Investment and banking 
Africa's US$107 billion financial services industry will log impressive growth for the rest of the decade[which?] as more banks target the continent's emerging middle class. While experiencing record growth, the financial sector in Africa is still inadequate to furnace the growth necessary to propel Africa into the 21st century. Due to their small size and piecemeal nature financial services are often limited in scope, more expensive, and of poorer quality than the services seen in larger, more developed economies. A small financial service sector is drastically more vulnerable to the volatile markets of today's world, particularly the resource and commodity markets. In general, African financial services are amongst the smallest and least developed in the world.
China and India have showed increasing interest in emerging African economies in the 21st century. Reciprocal investment between Africa and China increased dramatically in recent years amidst the current world financial crisis.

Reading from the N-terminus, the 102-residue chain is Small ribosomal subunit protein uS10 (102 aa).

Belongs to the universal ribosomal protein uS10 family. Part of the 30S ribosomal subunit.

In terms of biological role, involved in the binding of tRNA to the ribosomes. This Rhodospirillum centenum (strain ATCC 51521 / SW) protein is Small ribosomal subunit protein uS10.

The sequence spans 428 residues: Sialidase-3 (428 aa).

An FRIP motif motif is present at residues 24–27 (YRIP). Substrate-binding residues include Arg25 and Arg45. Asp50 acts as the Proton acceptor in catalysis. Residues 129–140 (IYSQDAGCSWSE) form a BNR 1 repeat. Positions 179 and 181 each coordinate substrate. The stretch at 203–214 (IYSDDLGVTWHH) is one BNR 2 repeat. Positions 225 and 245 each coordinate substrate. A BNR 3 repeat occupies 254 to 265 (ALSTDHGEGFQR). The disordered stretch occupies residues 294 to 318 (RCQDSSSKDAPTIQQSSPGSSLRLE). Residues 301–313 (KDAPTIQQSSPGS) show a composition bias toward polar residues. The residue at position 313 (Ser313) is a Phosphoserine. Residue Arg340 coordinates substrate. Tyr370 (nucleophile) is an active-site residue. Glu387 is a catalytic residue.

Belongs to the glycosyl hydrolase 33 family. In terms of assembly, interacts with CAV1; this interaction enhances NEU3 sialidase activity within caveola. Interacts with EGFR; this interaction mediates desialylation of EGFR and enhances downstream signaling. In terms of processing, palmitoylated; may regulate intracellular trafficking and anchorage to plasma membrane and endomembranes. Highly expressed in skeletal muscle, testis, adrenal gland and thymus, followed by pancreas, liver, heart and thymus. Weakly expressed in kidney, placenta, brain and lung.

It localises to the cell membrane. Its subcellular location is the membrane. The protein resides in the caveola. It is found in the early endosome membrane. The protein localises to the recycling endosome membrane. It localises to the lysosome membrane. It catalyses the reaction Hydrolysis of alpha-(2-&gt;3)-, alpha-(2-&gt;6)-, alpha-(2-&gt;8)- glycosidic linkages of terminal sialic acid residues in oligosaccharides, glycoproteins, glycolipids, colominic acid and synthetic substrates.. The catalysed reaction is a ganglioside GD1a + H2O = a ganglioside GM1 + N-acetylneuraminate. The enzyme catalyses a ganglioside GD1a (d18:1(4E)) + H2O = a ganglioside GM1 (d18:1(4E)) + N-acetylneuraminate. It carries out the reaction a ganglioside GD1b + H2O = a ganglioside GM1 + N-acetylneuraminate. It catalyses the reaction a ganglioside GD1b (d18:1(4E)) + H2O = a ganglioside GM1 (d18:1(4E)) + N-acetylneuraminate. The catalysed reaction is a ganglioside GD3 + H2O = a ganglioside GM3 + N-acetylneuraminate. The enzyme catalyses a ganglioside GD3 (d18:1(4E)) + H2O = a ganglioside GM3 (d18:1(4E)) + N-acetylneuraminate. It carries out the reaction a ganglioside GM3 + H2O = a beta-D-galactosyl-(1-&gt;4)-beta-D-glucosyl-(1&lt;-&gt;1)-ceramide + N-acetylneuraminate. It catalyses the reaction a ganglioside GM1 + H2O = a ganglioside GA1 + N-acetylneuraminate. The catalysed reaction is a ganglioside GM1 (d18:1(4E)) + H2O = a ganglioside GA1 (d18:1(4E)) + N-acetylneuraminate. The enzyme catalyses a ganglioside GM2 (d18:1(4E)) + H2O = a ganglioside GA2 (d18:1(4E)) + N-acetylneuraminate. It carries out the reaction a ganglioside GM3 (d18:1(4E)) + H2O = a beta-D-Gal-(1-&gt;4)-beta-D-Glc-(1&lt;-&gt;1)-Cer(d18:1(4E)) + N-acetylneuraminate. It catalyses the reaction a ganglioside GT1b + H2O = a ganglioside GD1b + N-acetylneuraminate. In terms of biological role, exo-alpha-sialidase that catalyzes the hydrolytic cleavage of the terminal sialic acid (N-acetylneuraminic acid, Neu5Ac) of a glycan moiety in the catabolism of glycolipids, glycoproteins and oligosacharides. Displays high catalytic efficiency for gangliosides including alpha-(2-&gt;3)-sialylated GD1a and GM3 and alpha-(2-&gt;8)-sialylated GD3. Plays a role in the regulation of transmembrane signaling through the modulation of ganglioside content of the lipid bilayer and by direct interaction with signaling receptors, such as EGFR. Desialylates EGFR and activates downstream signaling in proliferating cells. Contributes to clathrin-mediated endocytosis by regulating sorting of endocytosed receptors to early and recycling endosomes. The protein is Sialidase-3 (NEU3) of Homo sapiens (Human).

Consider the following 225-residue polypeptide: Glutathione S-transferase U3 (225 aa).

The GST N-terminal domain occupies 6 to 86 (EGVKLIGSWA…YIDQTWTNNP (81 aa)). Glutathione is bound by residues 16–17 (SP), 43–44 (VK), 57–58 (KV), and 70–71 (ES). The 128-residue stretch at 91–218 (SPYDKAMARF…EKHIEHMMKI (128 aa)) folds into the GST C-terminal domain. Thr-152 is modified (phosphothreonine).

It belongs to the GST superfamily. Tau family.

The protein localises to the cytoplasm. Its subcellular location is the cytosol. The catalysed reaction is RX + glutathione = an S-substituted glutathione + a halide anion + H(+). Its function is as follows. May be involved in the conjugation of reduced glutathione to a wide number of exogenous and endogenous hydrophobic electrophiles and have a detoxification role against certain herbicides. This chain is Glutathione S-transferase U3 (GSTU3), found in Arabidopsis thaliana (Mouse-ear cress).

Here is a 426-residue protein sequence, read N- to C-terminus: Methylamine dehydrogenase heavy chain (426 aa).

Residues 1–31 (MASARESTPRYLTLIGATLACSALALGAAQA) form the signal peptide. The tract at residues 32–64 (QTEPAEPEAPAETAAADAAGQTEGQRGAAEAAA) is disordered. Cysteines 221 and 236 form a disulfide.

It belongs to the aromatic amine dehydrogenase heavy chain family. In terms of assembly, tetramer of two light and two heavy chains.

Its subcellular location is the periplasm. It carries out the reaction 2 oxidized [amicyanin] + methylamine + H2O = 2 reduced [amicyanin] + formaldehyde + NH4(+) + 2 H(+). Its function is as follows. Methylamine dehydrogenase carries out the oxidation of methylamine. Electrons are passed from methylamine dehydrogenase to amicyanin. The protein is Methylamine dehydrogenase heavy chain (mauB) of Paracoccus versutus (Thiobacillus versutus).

The increased investment in Africa by China has attracted the attention of the European Union and has provoked talks of competitive investment by the EU. Members of the African diaspora abroad, especially in the EU and the United States, have increased efforts to use their businesses to invest in Africa and encourage African investment abroad in the European economy. Remittances from the African diaspora and rising interest in investment from the West will be especially helpful for Africa's least developed and most devastated economies, such as Burundi, Togo and Comoros. Angola has announced interests in investing in the EU, Portugal in particular. South Africa has attracted increasing attention from the United States as a new frontier of investment in manufacture, financial markets and small business, as has Liberia in recent years under their new leadership.
There are two African currency unions: the West African Banque Centrale des États de l'Afrique de l'Ouest (BCEAO) and the Central African Banque des États de l'Afrique Centrale (BEAC). Both use the CFA franc as their legal tender.
Stock exchanges 
As of 2012, Africa has 23 stock exchanges, twice as many as it had 20 years earlier. Nonetheless, African stock exchanges still account for less than 1% of the world's stock exchange activity. The top ten stock exchanges in Africa by stock capital are (amounts are given in billions of United States dollars):
- South Africa (82.88)
- Morocco (5.18)
- Nigeria (5.11)
- Egypt (4.16)
- Kenya (1.33)
- Tunisia (0.88)